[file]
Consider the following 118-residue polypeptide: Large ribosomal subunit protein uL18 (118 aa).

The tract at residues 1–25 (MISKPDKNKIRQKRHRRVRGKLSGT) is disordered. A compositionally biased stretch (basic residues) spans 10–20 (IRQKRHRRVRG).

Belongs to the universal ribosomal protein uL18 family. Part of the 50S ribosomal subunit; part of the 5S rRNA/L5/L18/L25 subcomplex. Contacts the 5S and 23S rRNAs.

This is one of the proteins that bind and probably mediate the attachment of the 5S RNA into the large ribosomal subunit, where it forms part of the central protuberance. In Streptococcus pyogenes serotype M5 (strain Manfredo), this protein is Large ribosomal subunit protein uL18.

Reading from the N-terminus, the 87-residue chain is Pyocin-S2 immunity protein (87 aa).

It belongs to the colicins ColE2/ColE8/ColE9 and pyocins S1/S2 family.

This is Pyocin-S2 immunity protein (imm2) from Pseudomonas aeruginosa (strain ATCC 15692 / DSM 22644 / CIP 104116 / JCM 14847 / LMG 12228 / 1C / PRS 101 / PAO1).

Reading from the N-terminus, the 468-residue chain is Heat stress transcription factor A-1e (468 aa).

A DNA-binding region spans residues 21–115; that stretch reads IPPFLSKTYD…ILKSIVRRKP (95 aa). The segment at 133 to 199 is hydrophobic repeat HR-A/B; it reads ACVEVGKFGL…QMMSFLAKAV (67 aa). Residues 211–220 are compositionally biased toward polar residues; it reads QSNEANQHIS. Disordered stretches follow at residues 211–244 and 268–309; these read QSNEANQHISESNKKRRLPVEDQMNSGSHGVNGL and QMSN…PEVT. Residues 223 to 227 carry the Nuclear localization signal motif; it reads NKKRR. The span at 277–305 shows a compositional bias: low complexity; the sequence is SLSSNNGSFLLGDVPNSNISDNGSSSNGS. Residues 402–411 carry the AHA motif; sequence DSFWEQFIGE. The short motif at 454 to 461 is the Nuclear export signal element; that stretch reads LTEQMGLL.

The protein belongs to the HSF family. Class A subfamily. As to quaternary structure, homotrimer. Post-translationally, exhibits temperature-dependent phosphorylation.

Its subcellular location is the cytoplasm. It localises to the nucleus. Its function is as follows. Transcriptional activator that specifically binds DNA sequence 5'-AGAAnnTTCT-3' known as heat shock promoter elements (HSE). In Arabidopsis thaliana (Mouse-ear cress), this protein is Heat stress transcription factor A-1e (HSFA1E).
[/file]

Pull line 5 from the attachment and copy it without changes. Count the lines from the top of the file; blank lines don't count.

Reading from the N-terminus, the 87-residue chain is Pyocin-S2 immunity protein (87 aa).